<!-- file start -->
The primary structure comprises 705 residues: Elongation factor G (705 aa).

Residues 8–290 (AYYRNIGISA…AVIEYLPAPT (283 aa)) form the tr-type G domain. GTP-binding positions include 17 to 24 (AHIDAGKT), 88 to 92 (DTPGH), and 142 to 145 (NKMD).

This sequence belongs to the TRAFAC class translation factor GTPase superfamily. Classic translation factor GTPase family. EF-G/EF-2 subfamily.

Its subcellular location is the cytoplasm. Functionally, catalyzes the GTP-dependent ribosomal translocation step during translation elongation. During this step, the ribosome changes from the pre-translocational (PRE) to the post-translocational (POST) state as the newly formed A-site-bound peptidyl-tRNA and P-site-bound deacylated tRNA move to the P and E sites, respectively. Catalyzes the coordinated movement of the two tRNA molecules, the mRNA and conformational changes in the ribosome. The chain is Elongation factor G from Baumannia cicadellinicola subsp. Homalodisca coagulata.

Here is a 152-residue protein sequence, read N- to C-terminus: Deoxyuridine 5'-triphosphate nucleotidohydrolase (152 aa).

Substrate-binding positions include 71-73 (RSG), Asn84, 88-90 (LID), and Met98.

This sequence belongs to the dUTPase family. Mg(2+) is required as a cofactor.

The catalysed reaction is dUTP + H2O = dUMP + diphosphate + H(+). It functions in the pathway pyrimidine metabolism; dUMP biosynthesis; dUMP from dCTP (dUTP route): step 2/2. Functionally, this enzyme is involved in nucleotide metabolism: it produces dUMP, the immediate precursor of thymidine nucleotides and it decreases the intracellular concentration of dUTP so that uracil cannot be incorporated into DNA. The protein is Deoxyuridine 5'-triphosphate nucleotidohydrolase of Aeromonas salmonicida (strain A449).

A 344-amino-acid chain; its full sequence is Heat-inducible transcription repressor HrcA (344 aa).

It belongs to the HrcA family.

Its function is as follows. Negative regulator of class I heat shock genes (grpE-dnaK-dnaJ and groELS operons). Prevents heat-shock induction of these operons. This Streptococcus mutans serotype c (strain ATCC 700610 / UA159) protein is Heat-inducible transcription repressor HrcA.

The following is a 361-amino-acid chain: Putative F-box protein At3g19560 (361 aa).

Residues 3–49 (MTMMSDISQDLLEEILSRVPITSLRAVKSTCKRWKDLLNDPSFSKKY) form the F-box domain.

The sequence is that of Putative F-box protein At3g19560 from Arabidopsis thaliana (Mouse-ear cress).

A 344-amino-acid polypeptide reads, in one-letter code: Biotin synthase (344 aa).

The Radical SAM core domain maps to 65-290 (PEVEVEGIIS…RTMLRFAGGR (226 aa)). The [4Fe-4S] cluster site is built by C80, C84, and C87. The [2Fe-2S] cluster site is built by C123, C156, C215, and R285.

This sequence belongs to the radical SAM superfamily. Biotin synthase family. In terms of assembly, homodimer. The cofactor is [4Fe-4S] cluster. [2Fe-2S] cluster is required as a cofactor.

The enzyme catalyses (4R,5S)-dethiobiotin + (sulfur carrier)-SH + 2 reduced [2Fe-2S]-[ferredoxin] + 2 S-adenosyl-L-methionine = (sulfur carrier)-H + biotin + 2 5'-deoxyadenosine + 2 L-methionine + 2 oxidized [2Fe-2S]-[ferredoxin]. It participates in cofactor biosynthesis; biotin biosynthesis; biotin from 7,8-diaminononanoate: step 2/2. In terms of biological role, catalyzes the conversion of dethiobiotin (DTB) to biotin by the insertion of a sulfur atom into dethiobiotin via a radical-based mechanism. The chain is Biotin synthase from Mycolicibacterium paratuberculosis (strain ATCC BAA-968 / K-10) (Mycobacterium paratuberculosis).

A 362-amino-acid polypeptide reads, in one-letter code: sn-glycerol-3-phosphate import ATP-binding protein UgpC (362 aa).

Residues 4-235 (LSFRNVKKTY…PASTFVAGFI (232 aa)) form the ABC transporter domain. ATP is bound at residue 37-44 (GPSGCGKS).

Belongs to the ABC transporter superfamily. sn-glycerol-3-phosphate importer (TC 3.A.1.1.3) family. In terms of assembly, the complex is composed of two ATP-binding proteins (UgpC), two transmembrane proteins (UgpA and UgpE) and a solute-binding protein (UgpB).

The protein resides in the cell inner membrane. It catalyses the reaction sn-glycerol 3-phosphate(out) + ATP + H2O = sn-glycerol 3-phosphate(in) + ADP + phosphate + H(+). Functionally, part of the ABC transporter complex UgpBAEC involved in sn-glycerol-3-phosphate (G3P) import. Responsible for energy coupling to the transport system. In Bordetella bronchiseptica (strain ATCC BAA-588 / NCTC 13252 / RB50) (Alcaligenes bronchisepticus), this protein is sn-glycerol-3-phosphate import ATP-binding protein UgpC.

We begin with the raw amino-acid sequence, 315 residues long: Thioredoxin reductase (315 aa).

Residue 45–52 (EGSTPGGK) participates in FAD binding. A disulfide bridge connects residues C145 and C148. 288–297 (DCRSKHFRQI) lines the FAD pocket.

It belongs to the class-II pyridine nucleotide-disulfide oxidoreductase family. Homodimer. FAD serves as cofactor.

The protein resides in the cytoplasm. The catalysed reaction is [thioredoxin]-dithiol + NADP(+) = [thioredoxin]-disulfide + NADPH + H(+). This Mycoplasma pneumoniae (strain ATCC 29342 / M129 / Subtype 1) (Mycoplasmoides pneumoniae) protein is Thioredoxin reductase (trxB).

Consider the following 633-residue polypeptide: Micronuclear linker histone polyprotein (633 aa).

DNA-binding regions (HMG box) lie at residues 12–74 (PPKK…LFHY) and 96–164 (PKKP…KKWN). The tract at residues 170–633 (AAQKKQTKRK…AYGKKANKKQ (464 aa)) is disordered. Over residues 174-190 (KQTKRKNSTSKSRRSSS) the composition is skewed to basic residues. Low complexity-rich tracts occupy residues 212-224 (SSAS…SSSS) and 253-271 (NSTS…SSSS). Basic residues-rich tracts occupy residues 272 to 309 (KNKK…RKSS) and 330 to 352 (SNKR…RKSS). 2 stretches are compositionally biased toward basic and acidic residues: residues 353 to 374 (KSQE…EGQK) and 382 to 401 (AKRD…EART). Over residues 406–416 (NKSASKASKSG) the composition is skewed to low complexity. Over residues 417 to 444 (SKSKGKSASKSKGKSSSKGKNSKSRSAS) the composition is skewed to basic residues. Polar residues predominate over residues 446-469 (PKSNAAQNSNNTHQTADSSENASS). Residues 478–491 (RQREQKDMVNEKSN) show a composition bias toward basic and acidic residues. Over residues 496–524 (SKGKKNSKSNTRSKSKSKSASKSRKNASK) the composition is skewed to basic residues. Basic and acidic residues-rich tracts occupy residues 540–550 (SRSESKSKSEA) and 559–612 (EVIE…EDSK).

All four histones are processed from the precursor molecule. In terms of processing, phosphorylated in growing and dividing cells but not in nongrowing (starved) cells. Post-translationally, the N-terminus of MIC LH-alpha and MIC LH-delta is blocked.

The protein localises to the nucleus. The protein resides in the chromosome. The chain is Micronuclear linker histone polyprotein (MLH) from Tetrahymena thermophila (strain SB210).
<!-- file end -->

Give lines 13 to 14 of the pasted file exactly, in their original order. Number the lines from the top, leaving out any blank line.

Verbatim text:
Residues 3–49 (MTMMSDISQDLLEEILSRVPITSLRAVKSTCKRWKDLLNDPSFSKKY) form the F-box domain.

The sequence is that of Putative F-box protein At3g19560 from Arabidopsis thaliana (Mouse-ear cress).